Suggested Reading for Professional Scrum Master™ I
Achieve Success Through Agile Leadership
We have gathered content on this page which we suggest you utilize when preparing for the PSM I. These are suggested resources, and you may find resources not mentioned on this page helpful, along with the application of your own experience using Scrum. The PSM I certification assessment focuses primarily on validating your understanding of Scrum as defined in the Scrum Guide as well as understanding the fundamentals behind agile leadership.
Prior to taking the PSM I certification a great way to prepare is to attend a Professional Scrum Master training course, taught by a Scrum.org Professional Scrum Trainer.
PSM I includes questions from the following Focus Areas as defined in the Professional Scrum Competencies.
- Understanding and Applying the Scrum Framework:
- Empiricism, Scrum Values, Scrum Team, Events, Artifacts, Done
- Developing People and Teams:
- Self-Managing Teams, Facilitation, Coaching and Mentoring
- Managing Products with Agility:
- Forecasting & Release Planning, Product Value, Product Backlog Management, Stakeholders & Customers
Where to begin
- Become very familiar with the Scrum Guide.
- Valuable series of articles, blogs, videos and more that pertain to the 2020 version of the Scrum Guide released on November 18, 2020.
- Practice walking someone through the Scrum framework.
- Study the Scrum Master journey with the Scrum Master Learning Path.
- Know which agile practices you may have seen or used that are NOT part of the Scrum framework. Teams need to pull in the complementary practices that fit their ever-changing needs, but it is important to know what is and is not required by Scrum.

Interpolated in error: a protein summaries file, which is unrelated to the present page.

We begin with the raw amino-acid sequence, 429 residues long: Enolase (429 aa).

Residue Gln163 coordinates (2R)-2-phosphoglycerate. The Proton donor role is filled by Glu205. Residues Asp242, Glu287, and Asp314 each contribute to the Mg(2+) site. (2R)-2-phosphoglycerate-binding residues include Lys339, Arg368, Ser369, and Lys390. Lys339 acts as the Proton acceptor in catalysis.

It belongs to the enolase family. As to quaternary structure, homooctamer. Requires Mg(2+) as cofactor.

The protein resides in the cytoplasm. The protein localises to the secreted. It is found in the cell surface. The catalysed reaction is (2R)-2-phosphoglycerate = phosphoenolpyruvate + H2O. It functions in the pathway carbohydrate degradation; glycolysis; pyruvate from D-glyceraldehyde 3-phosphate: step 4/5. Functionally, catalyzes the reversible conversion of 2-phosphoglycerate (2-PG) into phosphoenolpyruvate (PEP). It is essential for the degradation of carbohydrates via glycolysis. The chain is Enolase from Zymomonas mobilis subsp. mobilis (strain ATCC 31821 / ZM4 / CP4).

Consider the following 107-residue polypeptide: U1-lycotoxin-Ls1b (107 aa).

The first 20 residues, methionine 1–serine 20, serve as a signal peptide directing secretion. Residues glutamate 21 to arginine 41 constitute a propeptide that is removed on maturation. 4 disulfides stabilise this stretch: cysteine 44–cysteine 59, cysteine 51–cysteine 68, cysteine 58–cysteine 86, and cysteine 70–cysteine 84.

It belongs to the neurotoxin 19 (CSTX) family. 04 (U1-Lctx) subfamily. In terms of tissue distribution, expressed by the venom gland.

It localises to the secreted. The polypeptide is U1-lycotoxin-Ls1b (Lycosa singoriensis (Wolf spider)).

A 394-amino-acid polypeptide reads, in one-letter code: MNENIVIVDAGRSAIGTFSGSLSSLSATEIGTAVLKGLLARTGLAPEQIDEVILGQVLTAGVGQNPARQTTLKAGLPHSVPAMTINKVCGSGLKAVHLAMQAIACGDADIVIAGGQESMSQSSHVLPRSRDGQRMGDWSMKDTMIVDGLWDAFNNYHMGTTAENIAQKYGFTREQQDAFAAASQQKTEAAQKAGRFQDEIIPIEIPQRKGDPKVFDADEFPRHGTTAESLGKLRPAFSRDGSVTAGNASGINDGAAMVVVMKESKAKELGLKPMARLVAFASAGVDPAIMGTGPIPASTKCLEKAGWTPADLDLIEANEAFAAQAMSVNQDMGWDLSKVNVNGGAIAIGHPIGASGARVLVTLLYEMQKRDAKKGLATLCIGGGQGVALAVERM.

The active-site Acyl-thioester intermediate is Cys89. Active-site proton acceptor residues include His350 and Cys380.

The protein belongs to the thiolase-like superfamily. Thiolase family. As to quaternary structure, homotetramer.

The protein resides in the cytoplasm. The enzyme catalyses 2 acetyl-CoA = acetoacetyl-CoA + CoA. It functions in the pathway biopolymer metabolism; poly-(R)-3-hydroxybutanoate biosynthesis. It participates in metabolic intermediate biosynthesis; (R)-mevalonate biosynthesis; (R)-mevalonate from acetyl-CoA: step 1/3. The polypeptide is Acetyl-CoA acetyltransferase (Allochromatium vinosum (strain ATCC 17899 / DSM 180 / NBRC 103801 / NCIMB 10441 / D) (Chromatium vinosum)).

- Take the Scrum Open Assessment to get a baseline of your knowledge and take it again until you are comfortable with the content. The Scrum Open assessment is a learning tool, and thus feedback is provided during the test.
- Read the material suggested in the next few sections of this page.
Blogs and Articles
Scrum Values (Download the Poster)
Scrum Accountabilities / Roles
- Roles in Scrum
- The 8 stances of a Scrum Master
- A day in the life of a Scrum Master
- Evolution of the Product Owner
- Evolution of the Scrum Master
- Evolution of the Development Team
- 5 Powerful things about the Sprint
- Getting to Done: Creating good Sprint Goals
- Scrum Myth: The Scrum Master must be present during the Daily Scrum
- Sprint Review: Much more than a demo
- 11 ideas to spice up your Sprint Retrospective
Articles, Videos, and Podcasts
- 17 Common Scrum Myths
- How do you define a Product
- The Customer, not the Organization defines what makes a product
- Mastering Professional Scrum: A Practitioner s Guide to Overcoming Challenges and Maximizing the Benefits of Agility by Stephanie Ockerman and Simon Reindl
- Scrum: A Pocket Guide by Gunther Verheyen
- Software in 30 days by Ken Schwaber
- Scrum Insights for Practitioners: The Scrum Guide Companion by Hiren Doshi
- Take the Scrum Open Assessment until you are comfortable with the content. The Scrum Open assessment is a learning tool, and thus feedback is provided during the test.
- You may also find it valuable to take the Scrum Developer Open Assessment and the Product Owner Open Assessment as a way to gain additional perspective on the other accountabilities of a Scrum Team.
- Apply Scrum in your workplace. As you do, stop to reflect on whether you’re taking advantage of all the opportunities that the Scrum framework offers, or if you’re using ScrumBut.
- Be conscious of your decisions as you adapt and evolve how you apply Scrum in the context of your work and your team's old habits. Think about why Scrum is structured the way it is, and how the Scrum framework differs from traditional management practices.
Additional Scrum Resources
- Familiarize yourself with the Scrum glossary.
- Read articles on our Blog, written by our expert Professional Scrum Trainers.
- Join the Scrum.org Forum discussions.
- View the Scrum.org Resources page.
- View the What is Scrum Resource page.
- Build your Scrum muscle memory by engaging in discussions and practicing Scrum fundamentals with your team.